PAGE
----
Immediately after announcing last year’s budget, which proposed phasing out the approximately $500 million in government funding for CPB over two-years you would have thought that Big Bird had been executed on the town square in front of horrified children. 2018 headlines like “Could Trump’s 2018 budget kill Sesame Street’s beloved Big Bird?” created the impression that the President is desperately seeking the elimination of this beloved icon, when the truth was that by their own admission, public funding elimination for PBS would more than be offset by increases in private donations. That’s right, government funding actually would have been more than offset by private donations to keep the programming listeners wanted on the air effectively creating more money for future program development. Rather that dying, Big Bird would thrive if CPB’s federal funding was eliminated.
While the President was unable to eliminate CPB off of taxpayer funding last year, it will be interesting to learn if he is coming back for another bite of that apple as more details are released on the budget in the weeks ahead. Quite simply if we cannot stomach defunding half a billion dollars each year to pay for liberal talk radio coupled with television programming for rich people then it is hard to imagine making the tougher choices to bring the budget to balance.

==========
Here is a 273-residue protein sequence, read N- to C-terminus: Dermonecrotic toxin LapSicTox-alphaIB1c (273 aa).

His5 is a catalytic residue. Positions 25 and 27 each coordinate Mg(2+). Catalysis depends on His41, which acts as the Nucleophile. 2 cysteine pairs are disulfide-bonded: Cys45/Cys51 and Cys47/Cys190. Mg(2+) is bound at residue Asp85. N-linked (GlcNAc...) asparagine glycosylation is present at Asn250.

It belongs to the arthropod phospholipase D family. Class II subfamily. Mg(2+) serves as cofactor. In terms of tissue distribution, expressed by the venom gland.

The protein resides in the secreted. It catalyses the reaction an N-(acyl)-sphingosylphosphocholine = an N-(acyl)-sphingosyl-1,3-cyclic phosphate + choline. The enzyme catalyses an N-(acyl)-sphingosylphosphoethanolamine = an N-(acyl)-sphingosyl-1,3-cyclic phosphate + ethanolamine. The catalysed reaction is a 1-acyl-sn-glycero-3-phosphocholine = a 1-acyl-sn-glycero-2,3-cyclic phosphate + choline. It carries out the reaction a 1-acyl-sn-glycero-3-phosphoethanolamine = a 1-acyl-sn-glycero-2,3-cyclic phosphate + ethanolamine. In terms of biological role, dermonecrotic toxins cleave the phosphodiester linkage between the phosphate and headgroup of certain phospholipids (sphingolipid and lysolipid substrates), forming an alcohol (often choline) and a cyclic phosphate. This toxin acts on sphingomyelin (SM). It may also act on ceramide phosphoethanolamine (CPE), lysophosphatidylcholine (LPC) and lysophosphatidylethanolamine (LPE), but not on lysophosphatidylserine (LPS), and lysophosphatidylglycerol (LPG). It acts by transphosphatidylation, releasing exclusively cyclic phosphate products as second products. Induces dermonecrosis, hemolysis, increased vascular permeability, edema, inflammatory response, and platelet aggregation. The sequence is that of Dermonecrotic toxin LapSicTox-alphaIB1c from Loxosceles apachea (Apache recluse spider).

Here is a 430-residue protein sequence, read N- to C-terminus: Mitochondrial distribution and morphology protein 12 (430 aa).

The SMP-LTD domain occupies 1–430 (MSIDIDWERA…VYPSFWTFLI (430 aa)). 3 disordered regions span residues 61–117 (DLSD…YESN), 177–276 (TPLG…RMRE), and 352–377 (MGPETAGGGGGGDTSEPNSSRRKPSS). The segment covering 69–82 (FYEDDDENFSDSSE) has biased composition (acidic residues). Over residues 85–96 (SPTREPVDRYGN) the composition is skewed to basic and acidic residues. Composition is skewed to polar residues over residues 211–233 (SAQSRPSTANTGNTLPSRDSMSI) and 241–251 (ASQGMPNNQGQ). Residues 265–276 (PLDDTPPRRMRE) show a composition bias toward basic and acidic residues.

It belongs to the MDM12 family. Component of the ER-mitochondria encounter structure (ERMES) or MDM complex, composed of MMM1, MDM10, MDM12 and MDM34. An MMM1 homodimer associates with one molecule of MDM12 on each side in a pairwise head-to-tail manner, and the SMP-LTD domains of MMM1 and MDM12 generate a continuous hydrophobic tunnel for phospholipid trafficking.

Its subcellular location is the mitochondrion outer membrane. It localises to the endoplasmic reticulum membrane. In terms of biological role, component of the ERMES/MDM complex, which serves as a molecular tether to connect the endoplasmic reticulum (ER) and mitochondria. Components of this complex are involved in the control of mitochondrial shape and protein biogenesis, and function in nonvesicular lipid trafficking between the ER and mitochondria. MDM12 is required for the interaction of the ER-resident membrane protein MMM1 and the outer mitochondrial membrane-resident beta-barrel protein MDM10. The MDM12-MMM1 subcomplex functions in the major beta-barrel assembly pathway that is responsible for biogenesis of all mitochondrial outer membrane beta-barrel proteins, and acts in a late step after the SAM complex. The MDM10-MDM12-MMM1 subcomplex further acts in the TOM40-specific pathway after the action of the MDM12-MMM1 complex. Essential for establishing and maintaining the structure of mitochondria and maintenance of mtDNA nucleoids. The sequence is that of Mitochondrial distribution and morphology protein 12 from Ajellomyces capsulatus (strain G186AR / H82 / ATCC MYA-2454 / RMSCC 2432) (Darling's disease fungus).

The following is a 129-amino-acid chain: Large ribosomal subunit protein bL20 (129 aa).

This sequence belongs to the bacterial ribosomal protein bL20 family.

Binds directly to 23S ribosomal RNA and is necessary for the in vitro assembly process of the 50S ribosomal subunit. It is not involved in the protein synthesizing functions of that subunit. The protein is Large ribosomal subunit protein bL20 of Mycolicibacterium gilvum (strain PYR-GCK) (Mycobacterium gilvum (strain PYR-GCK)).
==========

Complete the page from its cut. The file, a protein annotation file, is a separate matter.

If the President chooses to recommend ending funding for public broadcasting in this budget request, listen to the howls from elites across the nation defending this luxury, and you will understand why it is so difficult to cut anything in D.C.
And until those of us who are seeing our nation heading over a fiscal cliff raise our voices loud enough to drown out the yelps of the privileged and connected, Congress will continue pressing the accelerator toward the cliff and the President will wonder why the public did not join him in this fight.
Quite simply, if the people want to cut the budget, they have to demand it with a single-issue ferocity that it forces the politicians of both parties to act in the nation’s interest. Ultimately, America it is up to you. You elected Congress, now you need to make them work for you by cutting the budget and restoring fiscal sanity to America. The President has done his job, now he needs you to do yours.
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Rick Manning is the President of Americans for Limited Government.